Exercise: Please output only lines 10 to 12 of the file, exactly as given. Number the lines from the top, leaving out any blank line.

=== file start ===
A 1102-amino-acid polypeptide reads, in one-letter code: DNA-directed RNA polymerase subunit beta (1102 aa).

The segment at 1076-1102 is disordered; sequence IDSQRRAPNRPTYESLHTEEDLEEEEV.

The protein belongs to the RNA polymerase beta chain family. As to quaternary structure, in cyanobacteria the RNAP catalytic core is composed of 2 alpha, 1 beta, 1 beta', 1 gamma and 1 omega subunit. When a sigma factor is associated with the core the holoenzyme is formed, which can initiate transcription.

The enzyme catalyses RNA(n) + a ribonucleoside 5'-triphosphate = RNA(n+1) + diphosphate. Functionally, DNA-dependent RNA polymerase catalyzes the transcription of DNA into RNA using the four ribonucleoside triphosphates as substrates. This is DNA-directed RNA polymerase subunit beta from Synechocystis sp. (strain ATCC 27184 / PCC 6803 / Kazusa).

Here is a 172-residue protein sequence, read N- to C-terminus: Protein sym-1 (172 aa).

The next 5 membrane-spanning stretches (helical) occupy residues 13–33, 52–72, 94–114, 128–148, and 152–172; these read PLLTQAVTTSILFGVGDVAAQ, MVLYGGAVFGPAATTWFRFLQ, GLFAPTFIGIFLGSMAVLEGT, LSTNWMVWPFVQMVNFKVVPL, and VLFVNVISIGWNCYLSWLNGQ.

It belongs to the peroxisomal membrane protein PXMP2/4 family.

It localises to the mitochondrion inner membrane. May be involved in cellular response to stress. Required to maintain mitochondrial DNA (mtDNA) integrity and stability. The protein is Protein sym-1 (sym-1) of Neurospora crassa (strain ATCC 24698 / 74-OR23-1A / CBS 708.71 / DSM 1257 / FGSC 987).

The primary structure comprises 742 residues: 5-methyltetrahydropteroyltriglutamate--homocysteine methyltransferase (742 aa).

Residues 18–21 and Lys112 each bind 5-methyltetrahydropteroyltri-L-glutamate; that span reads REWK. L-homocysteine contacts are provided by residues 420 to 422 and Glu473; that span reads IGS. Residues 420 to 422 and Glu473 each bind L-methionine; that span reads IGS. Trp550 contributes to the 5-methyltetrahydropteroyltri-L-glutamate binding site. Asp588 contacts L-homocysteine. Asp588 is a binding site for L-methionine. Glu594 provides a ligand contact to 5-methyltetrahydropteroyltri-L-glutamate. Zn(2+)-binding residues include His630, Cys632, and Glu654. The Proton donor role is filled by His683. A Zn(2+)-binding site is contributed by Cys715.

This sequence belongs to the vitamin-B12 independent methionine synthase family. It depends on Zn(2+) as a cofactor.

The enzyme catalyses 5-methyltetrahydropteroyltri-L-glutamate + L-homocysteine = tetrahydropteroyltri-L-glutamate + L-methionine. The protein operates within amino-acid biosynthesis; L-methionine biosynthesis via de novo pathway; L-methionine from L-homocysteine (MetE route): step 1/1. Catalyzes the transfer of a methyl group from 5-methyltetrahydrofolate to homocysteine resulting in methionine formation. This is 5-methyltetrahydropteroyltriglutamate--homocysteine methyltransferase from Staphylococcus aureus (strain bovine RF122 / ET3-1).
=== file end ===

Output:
Residues 18–21 and Lys112 each bind 5-methyltetrahydropteroyltri-L-glutamate; that span reads REWK. L-homocysteine contacts are provided by residues 420 to 422 and Glu473; that span reads IGS. Residues 420 to 422 and Glu473 each bind L-methionine; that span reads IGS. Trp550 contributes to the 5-methyltetrahydropteroyltri-L-glutamate binding site. Asp588 contacts L-homocysteine. Asp588 is a binding site for L-methionine. Glu594 provides a ligand contact to 5-methyltetrahydropteroyltri-L-glutamate. Zn(2+)-binding residues include His630, Cys632, and Glu654. The Proton donor role is filled by His683. A Zn(2+)-binding site is contributed by Cys715.

This sequence belongs to the vitamin-B12 independent methionine synthase family. It depends on Zn(2+) as a cofactor.

The enzyme catalyses 5-methyltetrahydropteroyltri-L-glutamate + L-homocysteine = tetrahydropteroyltri-L-glutamate + L-methionine. The protein operates within amino-acid biosynthesis; L-methionine biosynthesis via de novo pathway; L-methionine from L-homocysteine (MetE route): step 1/1. Catalyzes the transfer of a methyl group from 5-methyltetrahydrofolate to homocysteine resulting in methionine formation. This is 5-methyltetrahydropteroyltriglutamate--homocysteine methyltransferase from Staphylococcus aureus (strain bovine RF122 / ET3-1).